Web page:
Marked 'C' on the map above. The Cheese Market included that part marked as such on the map as well as the areas indicated in yellow as the beerhouse sites. 

From their positions in the 1841 census William Rowsell's and Thomas Brett's beerhouses (South Street 2 and 3) were in buildings on the western corner of George Court. These buildings were, I believe, demolished around 1848 at the same time that the Town Commissioners demolished the old Market House (where indoor markets were held) and the Shambles (where butchers had their shops or stalls) in the Borough. In 1849 the Town Commissioners built a new Town Hall with the Cheese Market behind it, built over the site of these two beerhouses.

William Rowsell was born about 1791 in Somerset and was first found in the 1834 Poll Book in which he was listed by virtue of owning a freehold property in Vicarage Street, although he actually lived in Hendford. In the 1841 census, where he described his occupation as grocer, he was living in South Street as located on the map above with his wife, Mary, and children Albert, Edwin, James, Sarah and Benjamin. Mary died in the winter of 1847 and, as mentioned above, I believe this property was demolished around 1848. Consequently William relocated his family to London and in the 1851 census he was listed as a 60-year old widower, working as a glover in Aldersgate, London, with all his children.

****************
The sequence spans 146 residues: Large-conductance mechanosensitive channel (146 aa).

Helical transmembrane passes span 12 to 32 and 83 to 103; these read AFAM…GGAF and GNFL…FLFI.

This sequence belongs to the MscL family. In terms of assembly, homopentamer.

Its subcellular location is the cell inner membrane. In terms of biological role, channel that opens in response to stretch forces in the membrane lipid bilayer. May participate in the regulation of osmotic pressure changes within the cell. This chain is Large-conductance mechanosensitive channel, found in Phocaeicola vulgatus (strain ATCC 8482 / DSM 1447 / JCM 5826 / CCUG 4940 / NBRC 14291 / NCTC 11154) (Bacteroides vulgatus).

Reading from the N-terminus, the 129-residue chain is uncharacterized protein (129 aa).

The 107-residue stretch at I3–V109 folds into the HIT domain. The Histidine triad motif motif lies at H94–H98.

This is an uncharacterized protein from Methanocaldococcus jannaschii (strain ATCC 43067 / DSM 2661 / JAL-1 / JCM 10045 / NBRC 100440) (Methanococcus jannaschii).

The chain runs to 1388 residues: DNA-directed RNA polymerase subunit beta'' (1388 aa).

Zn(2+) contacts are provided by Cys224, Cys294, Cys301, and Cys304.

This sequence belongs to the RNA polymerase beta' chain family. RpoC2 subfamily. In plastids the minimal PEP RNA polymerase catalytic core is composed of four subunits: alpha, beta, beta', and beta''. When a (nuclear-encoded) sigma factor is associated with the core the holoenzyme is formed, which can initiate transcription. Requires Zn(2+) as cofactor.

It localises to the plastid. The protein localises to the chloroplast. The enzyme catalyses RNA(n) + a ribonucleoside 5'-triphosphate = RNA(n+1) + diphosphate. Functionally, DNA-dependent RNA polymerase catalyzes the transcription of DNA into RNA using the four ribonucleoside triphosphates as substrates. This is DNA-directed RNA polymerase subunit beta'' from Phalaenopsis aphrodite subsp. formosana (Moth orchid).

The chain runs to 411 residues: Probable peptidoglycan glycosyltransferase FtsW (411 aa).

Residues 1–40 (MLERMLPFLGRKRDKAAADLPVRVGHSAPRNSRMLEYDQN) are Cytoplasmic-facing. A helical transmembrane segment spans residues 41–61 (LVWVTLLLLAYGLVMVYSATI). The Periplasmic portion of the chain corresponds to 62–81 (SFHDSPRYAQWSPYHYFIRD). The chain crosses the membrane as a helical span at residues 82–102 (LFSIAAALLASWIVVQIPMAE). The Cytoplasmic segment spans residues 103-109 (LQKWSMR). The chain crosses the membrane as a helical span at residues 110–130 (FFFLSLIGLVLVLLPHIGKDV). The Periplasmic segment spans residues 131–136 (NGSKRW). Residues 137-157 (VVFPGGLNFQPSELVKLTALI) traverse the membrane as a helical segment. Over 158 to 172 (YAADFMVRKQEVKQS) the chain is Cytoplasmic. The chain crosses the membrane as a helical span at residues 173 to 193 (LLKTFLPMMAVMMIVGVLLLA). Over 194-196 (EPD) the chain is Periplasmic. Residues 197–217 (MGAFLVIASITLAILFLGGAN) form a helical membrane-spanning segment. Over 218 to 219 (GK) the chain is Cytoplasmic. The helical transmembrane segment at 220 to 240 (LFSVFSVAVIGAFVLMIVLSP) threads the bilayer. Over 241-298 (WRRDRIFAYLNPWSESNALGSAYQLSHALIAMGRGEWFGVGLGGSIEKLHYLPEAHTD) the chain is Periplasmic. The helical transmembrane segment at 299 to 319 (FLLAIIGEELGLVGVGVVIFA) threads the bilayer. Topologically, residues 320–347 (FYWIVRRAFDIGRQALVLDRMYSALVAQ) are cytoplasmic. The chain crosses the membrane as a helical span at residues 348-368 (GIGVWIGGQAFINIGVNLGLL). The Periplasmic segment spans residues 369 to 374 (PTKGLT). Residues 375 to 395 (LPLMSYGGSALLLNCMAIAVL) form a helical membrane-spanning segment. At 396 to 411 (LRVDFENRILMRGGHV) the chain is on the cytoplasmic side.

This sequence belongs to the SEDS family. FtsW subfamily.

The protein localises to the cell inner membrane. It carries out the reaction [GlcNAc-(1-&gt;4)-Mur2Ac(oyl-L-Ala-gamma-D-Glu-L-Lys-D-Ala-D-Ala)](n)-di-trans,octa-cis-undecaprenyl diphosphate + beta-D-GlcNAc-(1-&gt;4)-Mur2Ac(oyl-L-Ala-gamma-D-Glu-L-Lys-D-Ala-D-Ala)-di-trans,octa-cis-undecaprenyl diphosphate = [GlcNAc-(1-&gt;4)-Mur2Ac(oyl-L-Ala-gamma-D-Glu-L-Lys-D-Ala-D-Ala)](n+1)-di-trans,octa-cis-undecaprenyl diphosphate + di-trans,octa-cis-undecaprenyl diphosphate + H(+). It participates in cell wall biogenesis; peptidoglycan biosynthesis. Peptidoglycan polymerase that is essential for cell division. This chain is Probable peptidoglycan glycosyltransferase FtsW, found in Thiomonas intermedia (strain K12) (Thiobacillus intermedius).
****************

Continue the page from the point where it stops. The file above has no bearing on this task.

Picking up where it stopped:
See also the beerhouse at Vicarage Street which may be a second beerhouse run in 1842 by William and Mary.

Licensees
1841 – William Rowsell – Grocer (1841 census)
1842 – William Rowsell – Retailer of Beer (Pigot’s 1842-4 Directory)


 

 

76 – South Street (3)

Marked 'D' on the map above. The Cheese Market included that part marked as such on the map as well as the areas indicated in yellow as the beerhouse sites.